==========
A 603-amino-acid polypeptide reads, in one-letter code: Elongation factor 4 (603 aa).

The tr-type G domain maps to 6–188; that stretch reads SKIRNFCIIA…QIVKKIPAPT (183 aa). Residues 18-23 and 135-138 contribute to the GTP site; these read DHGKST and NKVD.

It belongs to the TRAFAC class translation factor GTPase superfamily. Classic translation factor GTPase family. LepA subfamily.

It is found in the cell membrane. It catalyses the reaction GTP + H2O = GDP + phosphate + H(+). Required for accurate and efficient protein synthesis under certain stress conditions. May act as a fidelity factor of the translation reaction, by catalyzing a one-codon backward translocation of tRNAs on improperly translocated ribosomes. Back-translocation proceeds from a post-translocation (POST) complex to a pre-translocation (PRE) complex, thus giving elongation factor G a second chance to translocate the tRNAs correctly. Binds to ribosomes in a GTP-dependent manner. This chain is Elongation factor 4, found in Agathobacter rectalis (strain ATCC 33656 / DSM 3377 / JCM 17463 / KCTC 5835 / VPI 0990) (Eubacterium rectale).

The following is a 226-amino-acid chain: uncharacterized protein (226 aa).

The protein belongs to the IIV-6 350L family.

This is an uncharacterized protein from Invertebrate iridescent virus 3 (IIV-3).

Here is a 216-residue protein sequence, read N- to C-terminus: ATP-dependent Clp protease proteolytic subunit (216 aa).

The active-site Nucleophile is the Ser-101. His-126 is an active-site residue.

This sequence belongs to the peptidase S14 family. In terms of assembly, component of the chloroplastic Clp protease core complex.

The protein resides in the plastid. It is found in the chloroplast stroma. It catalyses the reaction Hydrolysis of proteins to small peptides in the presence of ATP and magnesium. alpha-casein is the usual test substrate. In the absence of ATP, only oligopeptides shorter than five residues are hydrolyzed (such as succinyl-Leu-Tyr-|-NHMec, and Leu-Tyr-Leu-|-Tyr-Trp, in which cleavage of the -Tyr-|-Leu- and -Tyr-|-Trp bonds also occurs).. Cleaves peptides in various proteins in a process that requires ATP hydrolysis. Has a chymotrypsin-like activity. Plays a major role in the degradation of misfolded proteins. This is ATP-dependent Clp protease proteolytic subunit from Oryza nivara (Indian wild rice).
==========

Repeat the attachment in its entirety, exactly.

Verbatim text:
A 603-amino-acid polypeptide reads, in one-letter code: Elongation factor 4 (603 aa).

The tr-type G domain maps to 6–188; that stretch reads SKIRNFCIIA…QIVKKIPAPT (183 aa). Residues 18-23 and 135-138 contribute to the GTP site; these read DHGKST and NKVD.

It belongs to the TRAFAC class translation factor GTPase superfamily. Classic translation factor GTPase family. LepA subfamily.

It is found in the cell membrane. It catalyses the reaction GTP + H2O = GDP + phosphate + H(+). Required for accurate and efficient protein synthesis under certain stress conditions. May act as a fidelity factor of the translation reaction, by catalyzing a one-codon backward translocation of tRNAs on improperly translocated ribosomes. Back-translocation proceeds from a post-translocation (POST) complex to a pre-translocation (PRE) complex, thus giving elongation factor G a second chance to translocate the tRNAs correctly. Binds to ribosomes in a GTP-dependent manner. This chain is Elongation factor 4, found in Agathobacter rectalis (strain ATCC 33656 / DSM 3377 / JCM 17463 / KCTC 5835 / VPI 0990) (Eubacterium rectale).

The following is a 226-amino-acid chain: uncharacterized protein (226 aa).

The protein belongs to the IIV-6 350L family.

This is an uncharacterized protein from Invertebrate iridescent virus 3 (IIV-3).

Here is a 216-residue protein sequence, read N- to C-terminus: ATP-dependent Clp protease proteolytic subunit (216 aa).

The active-site Nucleophile is the Ser-101. His-126 is an active-site residue.

This sequence belongs to the peptidase S14 family. In terms of assembly, component of the chloroplastic Clp protease core complex.

The protein resides in the plastid. It is found in the chloroplast stroma. It catalyses the reaction Hydrolysis of proteins to small peptides in the presence of ATP and magnesium. alpha-casein is the usual test substrate. In the absence of ATP, only oligopeptides shorter than five residues are hydrolyzed (such as succinyl-Leu-Tyr-|-NHMec, and Leu-Tyr-Leu-|-Tyr-Trp, in which cleavage of the -Tyr-|-Leu- and -Tyr-|-Trp bonds also occurs).. Cleaves peptides in various proteins in a process that requires ATP hydrolysis. Has a chymotrypsin-like activity. Plays a major role in the degradation of misfolded proteins. This is ATP-dependent Clp protease proteolytic subunit from Oryza nivara (Indian wild rice).